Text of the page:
Now the room held a furious fallen angel, a giant mage king, and the other members of the party. On top of all that, the flying city was now falling into the valley below given that the crystal was no longer in place.

In desperation, the Rogue Phantom was able to communicate with the Druid’s spirit and looted a single coin from the body. That coin was a gift given to the Druid for a good deed in session 2. The coin was received in session 16.

With a flip of the coin, time rolled back 24 hours allowing them to correct their final encounter. It brought everything full circle, it was an amazing moment that sat with them for months now.
The full Adventure Log is available for viewing on the Merovia site.

Okay, before we get out of here, give us some of your best GMing pearls of wisdom..

Plant seeds. So, for me, the most important thing for making the world feel dynamic is by mentioning ideas, npcs, scenarios, and items that MAY become relevant later. Mention them early.

As any seasoned DM knows, there is always the chance that the players will go off script and pursue a lead that, to you, was irrelevant. You make those moments pivotal for these odd times by bringing something back that you mentioned previously. Maybe they met a throw-away NPC near the beginning of the game, bring them back if they would be great for that scenario. In a way, it follows Chekhov’s gun. Hopefully, this will make it easier to plan for follow-up sessions.

That’s all for this month folks! Don’t forget to head on over the the OP forums to nominate your favorite campaigns for our next Campaign of the Month!

1
Aug

Obsidian Portal Campaign of the Month August 2022: In Over Their Heads

“To admit defeat is to blaspheme against the Emperor.” ~Imperial Army Doctrine

Welcome to the 28th Chalkydrian Drop Regiment! Often outnumbered and outgunned but never outmaneuvered. Troopers of the Imperial Guard fight and die facing the many horrors of the Spinward Front. They are often In Over Their Heads so they rely on comradery, black humor and as much firepower as they can muster to see them through the bleak universe of Warhammer 40k.

Charge up your Tri-plex Pattern Lasgun, check your grav-chute and get ready to give your life for your Emperor! Continue reading for our interview with GM JayDoubleA to learn more about the exploits of these brave soldiers of the Imperium!

First off, feel free to tell us about the person behind the GM screen. Where are you from? What do you do aside from gaming? Alter Egos? Life partners? Family? Where can we interact with you on the internet?
Answer

First off, thanks for this award. I know there are a lot of amazing campaigns on Obsidian Portal, so to be selected from all of them is quite the honour!

I’m a veteran RPGer, in my late 40s now, and been enjoying this great hobby of ours for some 35 years or so. I was born in Liverpool, but grew up in the Netherlands, moving back to the UK in my 30s. And back here I met an amazing woman who happened to feel the same way about me – we’ve been married for over 12 years now, with four kids (one of whom is a player in In Over Their Heads).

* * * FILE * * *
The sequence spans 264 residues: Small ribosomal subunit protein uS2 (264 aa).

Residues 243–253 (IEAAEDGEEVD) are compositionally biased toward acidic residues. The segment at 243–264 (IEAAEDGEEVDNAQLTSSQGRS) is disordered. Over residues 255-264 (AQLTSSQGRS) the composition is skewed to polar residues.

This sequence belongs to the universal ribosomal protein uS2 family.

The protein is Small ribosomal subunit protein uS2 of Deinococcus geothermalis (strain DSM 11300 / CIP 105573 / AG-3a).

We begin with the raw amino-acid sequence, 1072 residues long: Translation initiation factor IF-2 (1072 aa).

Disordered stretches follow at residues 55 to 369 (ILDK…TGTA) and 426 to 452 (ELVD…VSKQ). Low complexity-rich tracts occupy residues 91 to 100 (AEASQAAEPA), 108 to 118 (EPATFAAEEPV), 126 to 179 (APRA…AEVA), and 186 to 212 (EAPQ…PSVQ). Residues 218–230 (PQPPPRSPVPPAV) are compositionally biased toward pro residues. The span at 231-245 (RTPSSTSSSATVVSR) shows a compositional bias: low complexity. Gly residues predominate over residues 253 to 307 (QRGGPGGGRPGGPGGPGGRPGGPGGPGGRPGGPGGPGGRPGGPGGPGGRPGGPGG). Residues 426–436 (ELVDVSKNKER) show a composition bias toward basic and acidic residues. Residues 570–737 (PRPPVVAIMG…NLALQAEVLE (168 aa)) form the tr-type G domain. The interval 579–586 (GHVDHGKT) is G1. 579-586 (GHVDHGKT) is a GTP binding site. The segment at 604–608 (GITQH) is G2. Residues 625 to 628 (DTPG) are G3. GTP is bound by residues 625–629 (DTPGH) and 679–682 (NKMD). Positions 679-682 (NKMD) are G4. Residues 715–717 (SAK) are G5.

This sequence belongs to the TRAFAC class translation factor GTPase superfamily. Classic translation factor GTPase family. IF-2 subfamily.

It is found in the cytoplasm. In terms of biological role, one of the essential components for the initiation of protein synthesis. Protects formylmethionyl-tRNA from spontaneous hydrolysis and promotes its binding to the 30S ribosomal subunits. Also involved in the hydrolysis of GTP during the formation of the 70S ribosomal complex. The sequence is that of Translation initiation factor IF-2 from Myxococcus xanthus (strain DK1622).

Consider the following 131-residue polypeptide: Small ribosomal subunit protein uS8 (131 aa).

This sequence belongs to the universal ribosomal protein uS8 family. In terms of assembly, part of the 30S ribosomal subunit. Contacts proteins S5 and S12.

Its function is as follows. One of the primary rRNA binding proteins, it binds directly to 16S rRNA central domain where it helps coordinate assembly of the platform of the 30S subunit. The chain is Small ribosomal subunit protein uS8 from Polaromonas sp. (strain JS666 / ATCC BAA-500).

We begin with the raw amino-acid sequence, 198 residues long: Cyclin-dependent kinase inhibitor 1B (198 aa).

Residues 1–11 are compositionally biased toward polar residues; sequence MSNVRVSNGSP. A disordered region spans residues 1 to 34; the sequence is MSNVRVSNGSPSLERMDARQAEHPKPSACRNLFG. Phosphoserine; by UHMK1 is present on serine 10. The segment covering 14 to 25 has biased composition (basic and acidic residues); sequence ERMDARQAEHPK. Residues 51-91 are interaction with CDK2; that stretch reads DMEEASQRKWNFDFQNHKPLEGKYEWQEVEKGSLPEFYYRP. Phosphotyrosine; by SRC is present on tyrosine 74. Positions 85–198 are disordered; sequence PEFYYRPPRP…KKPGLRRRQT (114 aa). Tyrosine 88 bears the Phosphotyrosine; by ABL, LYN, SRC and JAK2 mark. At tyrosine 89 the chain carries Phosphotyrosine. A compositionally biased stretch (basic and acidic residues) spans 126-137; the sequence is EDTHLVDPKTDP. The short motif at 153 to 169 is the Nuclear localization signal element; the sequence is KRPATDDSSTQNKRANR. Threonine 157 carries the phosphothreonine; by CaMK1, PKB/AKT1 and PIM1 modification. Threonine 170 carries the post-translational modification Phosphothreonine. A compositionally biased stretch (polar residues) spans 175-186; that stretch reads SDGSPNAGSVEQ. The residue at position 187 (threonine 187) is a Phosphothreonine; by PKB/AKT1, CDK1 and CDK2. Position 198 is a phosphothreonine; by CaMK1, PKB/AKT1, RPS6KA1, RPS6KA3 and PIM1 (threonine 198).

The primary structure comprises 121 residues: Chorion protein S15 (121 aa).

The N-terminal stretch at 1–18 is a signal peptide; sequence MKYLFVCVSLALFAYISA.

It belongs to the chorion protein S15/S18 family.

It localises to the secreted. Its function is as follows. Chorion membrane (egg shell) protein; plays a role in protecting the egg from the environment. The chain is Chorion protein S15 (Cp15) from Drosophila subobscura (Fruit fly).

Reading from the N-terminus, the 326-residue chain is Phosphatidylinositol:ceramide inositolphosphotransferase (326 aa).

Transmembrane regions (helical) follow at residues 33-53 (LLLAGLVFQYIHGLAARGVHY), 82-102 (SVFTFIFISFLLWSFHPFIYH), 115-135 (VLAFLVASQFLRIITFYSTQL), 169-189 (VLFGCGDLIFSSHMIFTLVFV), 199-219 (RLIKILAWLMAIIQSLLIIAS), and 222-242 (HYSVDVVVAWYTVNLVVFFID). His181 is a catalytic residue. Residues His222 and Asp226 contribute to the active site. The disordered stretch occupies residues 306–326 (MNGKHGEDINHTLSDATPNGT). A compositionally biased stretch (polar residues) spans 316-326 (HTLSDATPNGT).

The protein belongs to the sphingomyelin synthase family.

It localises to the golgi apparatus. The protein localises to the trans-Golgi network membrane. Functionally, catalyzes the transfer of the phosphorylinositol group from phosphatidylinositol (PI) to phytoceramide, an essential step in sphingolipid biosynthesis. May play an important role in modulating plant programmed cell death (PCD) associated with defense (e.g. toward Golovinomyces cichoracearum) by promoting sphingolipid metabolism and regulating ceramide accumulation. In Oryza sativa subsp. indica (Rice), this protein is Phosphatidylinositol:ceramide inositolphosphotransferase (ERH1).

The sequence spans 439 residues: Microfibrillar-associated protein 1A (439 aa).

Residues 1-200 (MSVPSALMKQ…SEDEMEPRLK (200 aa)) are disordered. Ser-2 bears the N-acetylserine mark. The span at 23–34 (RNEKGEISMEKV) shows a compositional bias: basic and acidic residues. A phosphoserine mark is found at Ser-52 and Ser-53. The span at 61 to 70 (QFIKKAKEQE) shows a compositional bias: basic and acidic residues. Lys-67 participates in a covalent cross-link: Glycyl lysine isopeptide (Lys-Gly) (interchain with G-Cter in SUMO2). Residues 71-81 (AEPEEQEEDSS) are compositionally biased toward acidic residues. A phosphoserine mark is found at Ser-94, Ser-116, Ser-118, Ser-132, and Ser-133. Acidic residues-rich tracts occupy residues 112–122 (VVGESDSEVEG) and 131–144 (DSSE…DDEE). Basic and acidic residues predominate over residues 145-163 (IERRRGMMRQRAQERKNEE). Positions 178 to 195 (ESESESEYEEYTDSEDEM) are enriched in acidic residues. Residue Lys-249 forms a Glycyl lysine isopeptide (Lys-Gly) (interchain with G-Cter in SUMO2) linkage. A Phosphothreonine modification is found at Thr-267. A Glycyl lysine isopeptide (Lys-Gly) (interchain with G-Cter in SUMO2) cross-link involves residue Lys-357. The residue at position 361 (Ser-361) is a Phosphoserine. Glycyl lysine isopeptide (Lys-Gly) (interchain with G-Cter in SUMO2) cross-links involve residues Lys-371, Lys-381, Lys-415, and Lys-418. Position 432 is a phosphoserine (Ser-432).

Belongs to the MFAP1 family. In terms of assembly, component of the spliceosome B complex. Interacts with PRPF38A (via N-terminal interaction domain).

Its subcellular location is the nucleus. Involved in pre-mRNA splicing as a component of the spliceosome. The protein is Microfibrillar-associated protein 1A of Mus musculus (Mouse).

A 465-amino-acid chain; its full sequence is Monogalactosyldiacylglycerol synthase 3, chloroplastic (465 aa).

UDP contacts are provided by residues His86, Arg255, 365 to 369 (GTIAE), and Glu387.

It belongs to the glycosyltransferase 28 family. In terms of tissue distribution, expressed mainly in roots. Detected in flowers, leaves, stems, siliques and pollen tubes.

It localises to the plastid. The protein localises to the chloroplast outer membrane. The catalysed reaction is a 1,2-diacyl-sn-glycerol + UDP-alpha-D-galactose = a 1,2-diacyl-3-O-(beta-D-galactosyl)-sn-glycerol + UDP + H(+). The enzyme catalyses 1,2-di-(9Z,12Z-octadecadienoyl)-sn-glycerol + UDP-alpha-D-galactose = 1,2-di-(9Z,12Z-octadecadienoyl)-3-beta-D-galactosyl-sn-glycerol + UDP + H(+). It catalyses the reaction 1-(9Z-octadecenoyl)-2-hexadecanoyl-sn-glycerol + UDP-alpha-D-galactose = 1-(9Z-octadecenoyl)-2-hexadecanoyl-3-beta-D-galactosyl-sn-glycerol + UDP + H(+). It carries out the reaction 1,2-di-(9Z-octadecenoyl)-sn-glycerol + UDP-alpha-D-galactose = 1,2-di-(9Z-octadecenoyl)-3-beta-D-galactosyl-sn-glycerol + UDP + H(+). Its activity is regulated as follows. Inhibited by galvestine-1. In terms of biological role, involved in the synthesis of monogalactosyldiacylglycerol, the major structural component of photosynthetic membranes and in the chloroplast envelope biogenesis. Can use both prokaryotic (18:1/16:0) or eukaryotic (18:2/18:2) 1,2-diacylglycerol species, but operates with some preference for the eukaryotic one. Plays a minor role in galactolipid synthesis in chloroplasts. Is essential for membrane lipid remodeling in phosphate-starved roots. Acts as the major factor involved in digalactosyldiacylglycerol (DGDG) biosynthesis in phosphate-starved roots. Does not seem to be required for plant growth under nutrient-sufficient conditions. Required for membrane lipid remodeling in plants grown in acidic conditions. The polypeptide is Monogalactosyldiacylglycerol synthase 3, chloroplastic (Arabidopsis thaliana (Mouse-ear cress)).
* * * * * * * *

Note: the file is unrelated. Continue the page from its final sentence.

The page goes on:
Outside of this, I’m a web developer in my day job (which will be relevant later on in this interview), I play guitar and bass (currently between bands), and I try to run and hit the gym a couple of times a week.

I don’t post on Twitter, and my Facebook is pretty locked down (unless they’ve reset the privacy settings again), so your best bet is to message me here on Obsidian Portal.

Tell us about “In Over Their Heads” in a nutshell. How did it come to be? What drew you to Warhammer 40K? How have you hurdled the issues of rank that often plague a military campaign?

In a nutshell? It’s a squad of Imperial Guard, and their adventures – or rather the mission they are sent on and the moments of R&R in between. There are “on base scenes”, where they try to navigate base politics, rivalries with other platoons, and getting shouted at a lot by their drill sergeant. And then there are the “on mission scenes”, where frightening amounts of firepower get deployed on either side.

I played the original Wahammer 40K back when I was a teenager, and kept semi-in-touch with the Games Workshop hobby since then. When I came across a link to the totally amazing All Guardsmen Party (http://www.theallguardsmenparty.com/), I was inspired to try my hand at running one of the 40K RPGs. My regular player group was up for giving it a go, so I started prepping.

Handling the chain of command has proven to be fairly easy so far. Their platoon commander is woefully inexeprienced, but is smart enough to actively seek the input of his NCOs, which includes two of the PCs. And these PCs’ players are then able to take input from the rest of the group, to steer their Lieutenant in the “right” direction. The more senior officers assign the mission and objectives, but are otherwise smartly avoided by enlisted troops not wanting to get into any unnecessary trouble!

How regularly do you play, and where do you play? Tell us about your current group of players.

Since I also run RuneQuest at the moment for my main group, and one of the players in IotH has his own campaign he runs, we aim to play Only War every third session. In an ideal world, that would be every third Friday. Obviously things come up every now and then, but we are doing every third game, rather than every third week.